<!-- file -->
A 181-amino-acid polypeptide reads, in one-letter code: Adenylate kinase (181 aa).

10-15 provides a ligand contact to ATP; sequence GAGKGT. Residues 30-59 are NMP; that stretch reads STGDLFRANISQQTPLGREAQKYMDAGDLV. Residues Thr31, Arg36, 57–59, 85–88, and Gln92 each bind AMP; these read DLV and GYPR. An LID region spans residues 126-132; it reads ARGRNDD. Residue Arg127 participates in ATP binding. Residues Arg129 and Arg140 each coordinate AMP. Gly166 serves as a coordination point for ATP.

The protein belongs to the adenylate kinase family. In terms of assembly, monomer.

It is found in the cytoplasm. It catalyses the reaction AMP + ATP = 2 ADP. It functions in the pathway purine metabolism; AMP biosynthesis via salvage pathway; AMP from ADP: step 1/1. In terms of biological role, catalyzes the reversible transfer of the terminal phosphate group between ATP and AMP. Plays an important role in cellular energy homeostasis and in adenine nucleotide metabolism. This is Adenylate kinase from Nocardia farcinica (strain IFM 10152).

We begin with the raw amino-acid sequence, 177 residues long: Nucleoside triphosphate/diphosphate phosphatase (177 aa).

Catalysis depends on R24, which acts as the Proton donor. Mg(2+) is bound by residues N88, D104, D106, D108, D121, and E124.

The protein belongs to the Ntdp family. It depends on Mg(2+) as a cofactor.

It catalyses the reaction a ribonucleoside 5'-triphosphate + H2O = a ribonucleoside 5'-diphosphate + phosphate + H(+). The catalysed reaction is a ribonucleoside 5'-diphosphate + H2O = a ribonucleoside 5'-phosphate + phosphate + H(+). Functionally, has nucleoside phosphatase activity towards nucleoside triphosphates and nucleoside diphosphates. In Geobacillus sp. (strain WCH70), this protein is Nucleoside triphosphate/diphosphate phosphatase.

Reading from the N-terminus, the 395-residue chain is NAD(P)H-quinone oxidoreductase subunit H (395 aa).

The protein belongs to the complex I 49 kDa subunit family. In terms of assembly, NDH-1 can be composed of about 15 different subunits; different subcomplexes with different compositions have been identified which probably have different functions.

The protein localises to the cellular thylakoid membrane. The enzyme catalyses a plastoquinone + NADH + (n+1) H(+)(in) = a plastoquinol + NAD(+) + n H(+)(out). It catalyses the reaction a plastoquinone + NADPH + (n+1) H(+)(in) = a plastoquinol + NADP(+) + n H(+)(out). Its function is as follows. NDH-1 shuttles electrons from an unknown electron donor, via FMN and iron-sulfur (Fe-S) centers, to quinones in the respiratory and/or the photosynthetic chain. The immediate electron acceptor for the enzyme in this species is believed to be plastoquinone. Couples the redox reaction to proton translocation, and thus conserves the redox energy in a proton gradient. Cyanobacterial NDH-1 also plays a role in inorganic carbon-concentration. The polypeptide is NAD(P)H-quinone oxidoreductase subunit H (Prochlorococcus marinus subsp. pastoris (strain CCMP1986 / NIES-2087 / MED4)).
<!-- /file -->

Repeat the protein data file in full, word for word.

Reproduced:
A 181-amino-acid polypeptide reads, in one-letter code: Adenylate kinase (181 aa).

10-15 provides a ligand contact to ATP; sequence GAGKGT. Residues 30-59 are NMP; that stretch reads STGDLFRANISQQTPLGREAQKYMDAGDLV. Residues Thr31, Arg36, 57–59, 85–88, and Gln92 each bind AMP; these read DLV and GYPR. An LID region spans residues 126-132; it reads ARGRNDD. Residue Arg127 participates in ATP binding. Residues Arg129 and Arg140 each coordinate AMP. Gly166 serves as a coordination point for ATP.

The protein belongs to the adenylate kinase family. In terms of assembly, monomer.

It is found in the cytoplasm. It catalyses the reaction AMP + ATP = 2 ADP. It functions in the pathway purine metabolism; AMP biosynthesis via salvage pathway; AMP from ADP: step 1/1. In terms of biological role, catalyzes the reversible transfer of the terminal phosphate group between ATP and AMP. Plays an important role in cellular energy homeostasis and in adenine nucleotide metabolism. This is Adenylate kinase from Nocardia farcinica (strain IFM 10152).

We begin with the raw amino-acid sequence, 177 residues long: Nucleoside triphosphate/diphosphate phosphatase (177 aa).

Catalysis depends on R24, which acts as the Proton donor. Mg(2+) is bound by residues N88, D104, D106, D108, D121, and E124.

The protein belongs to the Ntdp family. It depends on Mg(2+) as a cofactor.

It catalyses the reaction a ribonucleoside 5'-triphosphate + H2O = a ribonucleoside 5'-diphosphate + phosphate + H(+). The catalysed reaction is a ribonucleoside 5'-diphosphate + H2O = a ribonucleoside 5'-phosphate + phosphate + H(+). Functionally, has nucleoside phosphatase activity towards nucleoside triphosphates and nucleoside diphosphates. In Geobacillus sp. (strain WCH70), this protein is Nucleoside triphosphate/diphosphate phosphatase.

Reading from the N-terminus, the 395-residue chain is NAD(P)H-quinone oxidoreductase subunit H (395 aa).

The protein belongs to the complex I 49 kDa subunit family. In terms of assembly, NDH-1 can be composed of about 15 different subunits; different subcomplexes with different compositions have been identified which probably have different functions.

The protein localises to the cellular thylakoid membrane. The enzyme catalyses a plastoquinone + NADH + (n+1) H(+)(in) = a plastoquinol + NAD(+) + n H(+)(out). It catalyses the reaction a plastoquinone + NADPH + (n+1) H(+)(in) = a plastoquinol + NADP(+) + n H(+)(out). Its function is as follows. NDH-1 shuttles electrons from an unknown electron donor, via FMN and iron-sulfur (Fe-S) centers, to quinones in the respiratory and/or the photosynthetic chain. The immediate electron acceptor for the enzyme in this species is believed to be plastoquinone. Couples the redox reaction to proton translocation, and thus conserves the redox energy in a proton gradient. Cyanobacterial NDH-1 also plays a role in inorganic carbon-concentration. The polypeptide is NAD(P)H-quinone oxidoreductase subunit H (Prochlorococcus marinus subsp. pastoris (strain CCMP1986 / NIES-2087 / MED4)).